The writing was amazing, but the story could have been 200 pages shorter. The last part is basically a typically thriller, but the beginning and middle make the reader think the problems can be solved through law or diplomacy. This contrast led to a weird dissonance. Though it's highly possible the author did this because he knows the law does not favor African Americans.

t
toddhansen1
Jun 27, 2017

A long book indeed.. nearly 790 pages. It petered out towards the end, but I'd read Iles again. 3.5 out of 5 stars

m
Memawrayne
Feb 01, 2017

Great action book with a historical background about a dark time in our country's history. Good characters and lots of twists and turns. I'm going to read the next one very shortly.

j
JILLYJELLY
Jan 03, 2017

I loved this book! I immediately got the follow up to it, "The Bone Tree" and was up till 4 a.m. this morning finishing it. Thoroughly enjoyed both and I'm on pins and needles until the 3rd and final installment comes out in March 2017.

cmlibrary_cwood Dec 21, 2015

The first of a trilogy, although the fourth book involving main character Penn Cage, Natchez Burning takes you to present day Natchez, Mississippi where lawyer turned writer turned mayor Penn Cage suddenly finds himself trying to help his father who has been charged with murder. However, as the story moves along, you find out that there is more to this murder charge and Iles takes us back to the tumultuous times of Natchez in the 60’s where it all began. The story then weaves together the events from decades prior and their consequences in the present. An engaging read, although it does drag at times, you still find yourself turning the page to find out what really happened and whether Penn’s father will be cleared of the charges. Iles uses many characters from his previous books, so it is helpful to read those first, but it is not necessary. Overall it is as much a commentary on race and social relations in the South as it is a mystery. It does have darker, violent aspects that some people may be uncomfortable with, but it attempts to show the perspective of southerners during the 60's and how that mindset is reflected today.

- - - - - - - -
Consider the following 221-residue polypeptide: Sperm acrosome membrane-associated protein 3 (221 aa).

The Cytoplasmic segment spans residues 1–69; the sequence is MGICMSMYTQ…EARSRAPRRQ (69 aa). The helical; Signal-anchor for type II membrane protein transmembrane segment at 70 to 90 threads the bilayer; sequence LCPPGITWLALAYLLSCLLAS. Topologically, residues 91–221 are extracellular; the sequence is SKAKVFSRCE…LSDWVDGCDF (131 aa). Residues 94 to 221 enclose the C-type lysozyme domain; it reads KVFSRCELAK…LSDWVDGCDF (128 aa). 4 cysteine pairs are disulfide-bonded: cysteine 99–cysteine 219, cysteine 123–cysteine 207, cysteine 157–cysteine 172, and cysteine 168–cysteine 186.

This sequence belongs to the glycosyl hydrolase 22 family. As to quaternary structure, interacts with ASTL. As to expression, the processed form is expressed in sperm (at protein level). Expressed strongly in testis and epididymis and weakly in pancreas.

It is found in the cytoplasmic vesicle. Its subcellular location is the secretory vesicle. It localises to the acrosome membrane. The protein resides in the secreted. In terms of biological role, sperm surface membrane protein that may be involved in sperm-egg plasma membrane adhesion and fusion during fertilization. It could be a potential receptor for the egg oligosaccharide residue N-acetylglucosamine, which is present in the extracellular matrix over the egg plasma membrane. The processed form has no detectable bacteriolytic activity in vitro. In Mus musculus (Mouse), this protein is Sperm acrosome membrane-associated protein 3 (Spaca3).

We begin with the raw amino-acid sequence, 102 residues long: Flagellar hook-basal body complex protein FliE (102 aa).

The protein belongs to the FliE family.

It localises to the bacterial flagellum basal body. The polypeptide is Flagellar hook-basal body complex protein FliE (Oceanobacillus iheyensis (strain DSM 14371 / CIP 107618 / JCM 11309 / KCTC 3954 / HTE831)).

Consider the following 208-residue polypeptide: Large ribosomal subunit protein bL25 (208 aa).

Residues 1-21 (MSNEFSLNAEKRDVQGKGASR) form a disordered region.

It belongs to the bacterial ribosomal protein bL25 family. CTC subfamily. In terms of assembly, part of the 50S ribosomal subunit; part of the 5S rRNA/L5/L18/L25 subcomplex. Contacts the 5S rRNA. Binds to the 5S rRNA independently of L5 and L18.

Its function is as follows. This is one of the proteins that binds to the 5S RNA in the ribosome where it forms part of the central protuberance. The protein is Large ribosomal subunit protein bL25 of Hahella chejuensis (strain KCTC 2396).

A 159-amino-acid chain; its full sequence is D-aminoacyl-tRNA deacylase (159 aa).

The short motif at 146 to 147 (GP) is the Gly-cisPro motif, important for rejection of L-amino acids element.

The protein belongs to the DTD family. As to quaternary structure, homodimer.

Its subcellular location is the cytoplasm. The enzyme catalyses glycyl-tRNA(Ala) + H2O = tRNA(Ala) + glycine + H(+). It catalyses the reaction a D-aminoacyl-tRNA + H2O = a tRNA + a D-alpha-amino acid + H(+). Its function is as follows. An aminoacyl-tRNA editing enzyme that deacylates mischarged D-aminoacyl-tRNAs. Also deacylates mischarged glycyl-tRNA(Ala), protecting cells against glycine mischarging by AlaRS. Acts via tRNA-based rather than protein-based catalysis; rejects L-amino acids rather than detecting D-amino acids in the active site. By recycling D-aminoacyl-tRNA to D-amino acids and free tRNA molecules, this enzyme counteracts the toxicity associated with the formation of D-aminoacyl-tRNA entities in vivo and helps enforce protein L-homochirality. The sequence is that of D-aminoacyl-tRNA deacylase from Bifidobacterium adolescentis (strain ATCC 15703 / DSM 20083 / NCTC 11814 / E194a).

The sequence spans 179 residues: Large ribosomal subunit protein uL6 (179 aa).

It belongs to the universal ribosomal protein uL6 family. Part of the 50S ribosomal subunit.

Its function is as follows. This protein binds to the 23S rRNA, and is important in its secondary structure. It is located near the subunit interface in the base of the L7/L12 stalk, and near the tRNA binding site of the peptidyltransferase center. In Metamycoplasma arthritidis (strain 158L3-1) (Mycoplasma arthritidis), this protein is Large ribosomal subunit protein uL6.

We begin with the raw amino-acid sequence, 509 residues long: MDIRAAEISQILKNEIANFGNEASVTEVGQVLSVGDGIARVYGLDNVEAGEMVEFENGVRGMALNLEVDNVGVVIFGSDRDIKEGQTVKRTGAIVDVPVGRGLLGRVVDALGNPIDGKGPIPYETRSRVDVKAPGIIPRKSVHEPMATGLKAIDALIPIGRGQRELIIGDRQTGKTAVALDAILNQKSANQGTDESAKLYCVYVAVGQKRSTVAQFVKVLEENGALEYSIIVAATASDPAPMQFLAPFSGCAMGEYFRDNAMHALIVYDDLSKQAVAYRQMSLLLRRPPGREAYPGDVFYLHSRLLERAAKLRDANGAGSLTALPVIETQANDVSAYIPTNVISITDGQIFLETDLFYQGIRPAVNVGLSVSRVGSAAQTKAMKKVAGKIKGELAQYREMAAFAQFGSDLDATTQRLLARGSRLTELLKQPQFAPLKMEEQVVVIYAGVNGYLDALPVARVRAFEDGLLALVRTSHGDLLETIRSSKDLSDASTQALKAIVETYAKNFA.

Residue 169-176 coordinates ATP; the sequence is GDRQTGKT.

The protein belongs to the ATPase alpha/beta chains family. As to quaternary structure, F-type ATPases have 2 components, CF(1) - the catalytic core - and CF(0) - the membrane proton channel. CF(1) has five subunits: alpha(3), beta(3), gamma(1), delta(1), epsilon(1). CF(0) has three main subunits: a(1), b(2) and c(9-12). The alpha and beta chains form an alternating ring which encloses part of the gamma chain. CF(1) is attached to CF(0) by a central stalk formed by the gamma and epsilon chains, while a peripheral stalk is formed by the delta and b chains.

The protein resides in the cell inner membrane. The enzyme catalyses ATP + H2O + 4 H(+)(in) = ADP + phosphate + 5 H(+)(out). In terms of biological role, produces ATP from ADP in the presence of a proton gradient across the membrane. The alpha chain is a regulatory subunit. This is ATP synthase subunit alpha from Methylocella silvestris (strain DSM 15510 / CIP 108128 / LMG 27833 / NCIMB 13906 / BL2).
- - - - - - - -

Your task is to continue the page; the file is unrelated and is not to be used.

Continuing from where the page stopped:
l
leighmcg
Jun 18, 2015

Having read all of Iles' books, this one kept me up all night. Started off slow as is common with Mr. Iles and then, whammy, double whammy and ends up leaving me wanting more! Read the Large Print edition at a whopping 1,384 pages and again -WOW.

l
lisatofts
May 30, 2015

Seeing this book on the store shelves, I was intrigued immediately with the reviews. With outstanding reviews from Dan Brown, John Grisham, Jodi Picoult, Scott Turow, and Stephen King, I had to at least skim this book. Receiving reviews from other best-selling authors is a great achievement in itself. Even getting these busy writers to actually read your material can yield mixed results.